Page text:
The changing demographics of the United States electorate has been a story since before Election Day - and especially after - but a new report crystallizes the changing racial and ethnic voter dynamics that influenced the election results earlier this month.
The Pew Research Center released a report Monday that examines participation among groups of voters by age, especialy young voters and their support for President Barack Obama. The numbers declined slightly since 2008 but they were still key to his reelection victory. There's also data on the growing participation of voters of color.
On that end, the numbers are impressive: 42 percent of voters between ages 18 and 29 this year were voters of color, who in this report are identified as Latino, black, and "mixed-race or some other race." This is nearly double the percentage of nonwhite voters in 2000, when voters of color under 30 accounted for only 26 percent of those who cast ballots. Meanwhile, the percentage of voters who identified as non-Latino whites in this age group dropped from 74 percent in 2000 to 58 percent this year.
The shift isn't as dramatic among voters 30 and older, but it's still notable: 24 percent of voters over 30 this year were nonwhite, the report says, compared with 18 percent in 2000. As with young voters, the non-Latino white electorate over 30 has shrunken accordingly in the last dozen years.
What this all means politically has been a popular topic since the election, with countless analyses calling for the Republican party - reckoning with a dearth of Latino and other ethnic voter support - to shift its outreach strategies and embrace a more welcoming stance on immigration, among other issues.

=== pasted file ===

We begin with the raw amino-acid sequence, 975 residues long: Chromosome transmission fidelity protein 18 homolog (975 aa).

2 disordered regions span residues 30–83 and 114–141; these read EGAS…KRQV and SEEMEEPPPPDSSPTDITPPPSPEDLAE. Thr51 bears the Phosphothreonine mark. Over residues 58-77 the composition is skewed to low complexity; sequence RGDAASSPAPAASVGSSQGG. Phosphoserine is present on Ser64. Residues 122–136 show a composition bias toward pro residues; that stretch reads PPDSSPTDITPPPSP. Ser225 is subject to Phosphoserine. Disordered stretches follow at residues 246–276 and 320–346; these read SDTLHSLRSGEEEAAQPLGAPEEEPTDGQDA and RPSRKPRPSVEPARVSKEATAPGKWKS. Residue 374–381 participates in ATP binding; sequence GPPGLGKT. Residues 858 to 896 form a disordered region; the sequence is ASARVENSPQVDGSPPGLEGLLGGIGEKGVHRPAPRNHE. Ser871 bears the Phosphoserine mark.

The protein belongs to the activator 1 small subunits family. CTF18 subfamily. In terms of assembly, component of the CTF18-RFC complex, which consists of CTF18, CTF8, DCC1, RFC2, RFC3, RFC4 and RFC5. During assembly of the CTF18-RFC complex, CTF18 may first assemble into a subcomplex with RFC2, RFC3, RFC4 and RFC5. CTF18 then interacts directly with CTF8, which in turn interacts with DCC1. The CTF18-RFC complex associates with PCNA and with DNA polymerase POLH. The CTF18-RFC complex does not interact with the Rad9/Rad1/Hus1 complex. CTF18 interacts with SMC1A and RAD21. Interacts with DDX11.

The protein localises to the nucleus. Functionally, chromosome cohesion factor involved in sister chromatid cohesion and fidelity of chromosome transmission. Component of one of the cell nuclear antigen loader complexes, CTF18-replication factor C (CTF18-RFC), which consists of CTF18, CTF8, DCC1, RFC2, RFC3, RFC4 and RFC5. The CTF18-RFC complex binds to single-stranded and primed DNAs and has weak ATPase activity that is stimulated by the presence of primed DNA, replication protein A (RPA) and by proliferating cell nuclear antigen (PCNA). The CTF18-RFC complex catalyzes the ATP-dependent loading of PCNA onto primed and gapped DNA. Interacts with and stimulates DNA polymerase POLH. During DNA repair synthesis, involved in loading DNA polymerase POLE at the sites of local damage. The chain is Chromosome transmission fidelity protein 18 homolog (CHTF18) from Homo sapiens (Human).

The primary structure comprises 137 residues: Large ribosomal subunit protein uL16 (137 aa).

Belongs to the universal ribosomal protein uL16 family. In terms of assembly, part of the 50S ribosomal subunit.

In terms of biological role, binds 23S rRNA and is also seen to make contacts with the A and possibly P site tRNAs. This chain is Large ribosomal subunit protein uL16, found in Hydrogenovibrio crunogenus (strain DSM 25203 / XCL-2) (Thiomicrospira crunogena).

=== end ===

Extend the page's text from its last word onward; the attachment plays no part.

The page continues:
Race and ethnicity aside, the proportion of young voters continues to inch up (18 percent in 2008, 19 percent in 2012, according to the data) - and more of them identify with the Democratic party. Among voters 29 and under, 44 percent considered themselves Democrats, 26 percent identified as Republicans, and 30 percent considered themselves political independents. The report indicates that young voters are also likely to be less religious and to lean more toward the Democratic stance on a number of issues, including health care, gay marriage, abortion and immigration.
Sixty-eight percent of voters under 30 said undocumented immigrants should "be given a chance for legal status. (However, the data said this attitude was matched by voters 45-64; 68 percent of them said the same.)
Interestingly, while young voters overwhelmingly supported President Obama over Republican candidate Mitt Romney by 60-36 percent, he lost some ground among them: In 2008, 66 percent of voters under 30 supported Obama, while 32 percent supported Republican candidate Sen. John McCain of Arizona. Why the slip? The data points to Obama losing support from young white voters, male voters, and independents. From the report:
Only 44 percent of white voters under 30 backed Obama, while 51 percent voted for Romney. This is a substantial change compared with 2008, when Obama carried the young white vote by 10 points (54 percent to 44 percent). Far more young blacks and Hispanics backed Obama than Romney, and there was little fall off in his support among these groups from 2008.
The incumbent lost support among young white men and women; he also lost some support from young black men, according to the data, but not from women.
The data in the Pew report is based on exit polling from the National Election Pool, a consortium of major media companies that sponsors election exit polls. You can see entire report here.